Office politics = Employee disengagement. Learn to overcome this.

Jill Christensen
min read
Office politics = Employee disengagement. Learn to overcome this.

More than 40 police officers have left the Seattle Police Department this year, citing frustration with city politics and a perceived lack of support. This news story comes on the heels of a call I received from a prospective client, who had $1M USD in employee turnover in 2017.  So what can you do as an employer to stem these losses? READ ON

In the case of Seattle, the police labor union called the departures a “mass exodus” that would affect safety.  “Less officers on the streets, less safe for the citizens – and you have all these officers you have invested all this money in, and they are leaving for Tacoma, Olympia, Pierce County and Snohomish County,” Seattle Police Officers Guild Vice President Richard O’Neill said.  “It’s depressing to serve in a place where city council members make negative comments about the police.”

The Seattle Police Guild said officers have not received a pay raise in three years due to contract negotiations. But O’Neill said the officers didn’t leave because of the money issues – they became fed up with Seattle politics.

Although being demeaned at work and bureaucracy/office politics have existed since the beginning of time, what has changed is employee’s willingness to put up with these types of conditions.  Employee turnover has never been higher, so here are some tips from Andre Lavoie, CEO and Co-Founder at ClearCompany, to help you eliminate office politics, which is toxic to your culture.

What can I do?

  • Open communication Communication has to be continuous and flow both up and down the organizational chart.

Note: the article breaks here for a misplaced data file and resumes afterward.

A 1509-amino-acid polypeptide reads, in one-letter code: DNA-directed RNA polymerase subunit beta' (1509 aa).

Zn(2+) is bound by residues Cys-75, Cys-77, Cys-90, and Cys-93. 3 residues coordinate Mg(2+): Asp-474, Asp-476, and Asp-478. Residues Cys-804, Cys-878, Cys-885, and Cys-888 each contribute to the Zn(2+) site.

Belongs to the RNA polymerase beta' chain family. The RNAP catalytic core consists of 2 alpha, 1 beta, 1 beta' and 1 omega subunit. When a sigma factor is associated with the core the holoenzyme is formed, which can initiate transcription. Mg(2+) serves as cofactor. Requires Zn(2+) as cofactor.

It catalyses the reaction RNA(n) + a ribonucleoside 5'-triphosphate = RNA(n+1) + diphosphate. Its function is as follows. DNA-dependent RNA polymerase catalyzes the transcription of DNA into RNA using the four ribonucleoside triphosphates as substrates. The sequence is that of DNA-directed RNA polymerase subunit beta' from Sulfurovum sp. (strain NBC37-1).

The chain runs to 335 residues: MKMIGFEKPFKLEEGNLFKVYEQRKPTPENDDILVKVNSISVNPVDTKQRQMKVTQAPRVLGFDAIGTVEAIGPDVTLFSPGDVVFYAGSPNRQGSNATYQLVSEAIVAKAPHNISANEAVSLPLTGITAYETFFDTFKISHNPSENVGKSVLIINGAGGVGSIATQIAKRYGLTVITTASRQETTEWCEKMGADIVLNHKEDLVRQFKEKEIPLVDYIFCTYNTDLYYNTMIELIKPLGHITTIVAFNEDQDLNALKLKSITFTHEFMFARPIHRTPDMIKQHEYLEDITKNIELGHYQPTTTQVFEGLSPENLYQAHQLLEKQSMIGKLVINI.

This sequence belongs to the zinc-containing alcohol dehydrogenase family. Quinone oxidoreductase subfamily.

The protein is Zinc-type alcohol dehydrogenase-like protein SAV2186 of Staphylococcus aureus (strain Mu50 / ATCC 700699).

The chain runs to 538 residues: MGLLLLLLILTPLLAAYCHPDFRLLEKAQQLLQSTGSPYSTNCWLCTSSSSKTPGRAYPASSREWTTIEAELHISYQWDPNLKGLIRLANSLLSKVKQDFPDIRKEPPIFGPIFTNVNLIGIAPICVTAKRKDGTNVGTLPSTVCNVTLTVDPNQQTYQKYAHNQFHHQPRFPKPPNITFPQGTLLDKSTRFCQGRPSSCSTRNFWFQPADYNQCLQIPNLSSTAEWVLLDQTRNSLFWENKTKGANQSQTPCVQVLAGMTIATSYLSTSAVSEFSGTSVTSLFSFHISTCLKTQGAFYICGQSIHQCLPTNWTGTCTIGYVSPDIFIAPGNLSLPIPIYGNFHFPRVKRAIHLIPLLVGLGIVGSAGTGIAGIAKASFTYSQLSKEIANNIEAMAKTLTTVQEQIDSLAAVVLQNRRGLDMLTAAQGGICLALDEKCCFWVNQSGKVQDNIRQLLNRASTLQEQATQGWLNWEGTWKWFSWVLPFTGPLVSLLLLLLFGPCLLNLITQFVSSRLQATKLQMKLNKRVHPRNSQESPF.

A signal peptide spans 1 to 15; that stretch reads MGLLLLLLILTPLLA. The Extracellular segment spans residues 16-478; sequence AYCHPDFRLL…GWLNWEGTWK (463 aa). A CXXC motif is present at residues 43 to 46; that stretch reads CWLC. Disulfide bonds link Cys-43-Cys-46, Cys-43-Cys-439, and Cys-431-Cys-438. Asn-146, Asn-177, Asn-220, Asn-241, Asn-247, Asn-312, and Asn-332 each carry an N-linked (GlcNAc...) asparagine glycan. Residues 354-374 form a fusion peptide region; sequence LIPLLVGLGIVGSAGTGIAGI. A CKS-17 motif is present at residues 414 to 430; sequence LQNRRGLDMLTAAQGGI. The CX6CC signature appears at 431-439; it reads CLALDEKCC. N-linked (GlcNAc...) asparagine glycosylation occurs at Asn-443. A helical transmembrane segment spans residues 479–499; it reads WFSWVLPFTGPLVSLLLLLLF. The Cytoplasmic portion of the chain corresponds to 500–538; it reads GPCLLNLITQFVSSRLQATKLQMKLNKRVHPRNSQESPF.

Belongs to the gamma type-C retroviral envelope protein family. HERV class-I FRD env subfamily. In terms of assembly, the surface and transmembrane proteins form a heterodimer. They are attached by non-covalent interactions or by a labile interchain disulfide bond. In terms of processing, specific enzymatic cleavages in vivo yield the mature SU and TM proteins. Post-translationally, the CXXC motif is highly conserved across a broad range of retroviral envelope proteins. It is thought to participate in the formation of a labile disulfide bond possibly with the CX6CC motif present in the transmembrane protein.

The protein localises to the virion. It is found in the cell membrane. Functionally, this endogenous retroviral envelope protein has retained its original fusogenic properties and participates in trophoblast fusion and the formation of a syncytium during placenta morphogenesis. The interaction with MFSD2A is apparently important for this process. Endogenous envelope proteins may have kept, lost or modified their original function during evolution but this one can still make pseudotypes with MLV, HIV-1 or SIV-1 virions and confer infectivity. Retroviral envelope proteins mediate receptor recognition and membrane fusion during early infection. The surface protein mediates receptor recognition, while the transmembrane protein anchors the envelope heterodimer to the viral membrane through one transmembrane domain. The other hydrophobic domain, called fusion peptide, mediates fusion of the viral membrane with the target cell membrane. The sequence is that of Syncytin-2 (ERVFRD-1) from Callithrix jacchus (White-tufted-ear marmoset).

• Focus on goals  – Keeping organizational objectives in sight cuts down on office politics.  A goal focus helps your team understand their role in the organization and how their individual work contributes to higher level company objectives.
  • Track progress  – Allowing employees to track their progress toward goals gives team members autonomy and enables them to understand their contributions. By giving employees ownership of their work, office politics lessen.
  • Reward the right people  – Once you can more clearly see what everyone is working on and accomplishing, you can reward the people who are working hard vs. playing the game.

Three of these four bullets are chapters in my book about the most effective ways to re-engage employees, so in the most humble way possible I say, “I think we’re on to something.”

About the author

Jill Christensen is an employee engagement expert, best-selling author, and international keynote speaker. She is a Top 100 Global Employee Engagement Influencer, authored the best-selling book, If Not You, Who?, and works with the best and brightest global leaders to improve productivity and retention, customer satisfaction, and revenue growth. Jill can be reached at +1.303.999.9224

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Engagement Strategy
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leadership strategies
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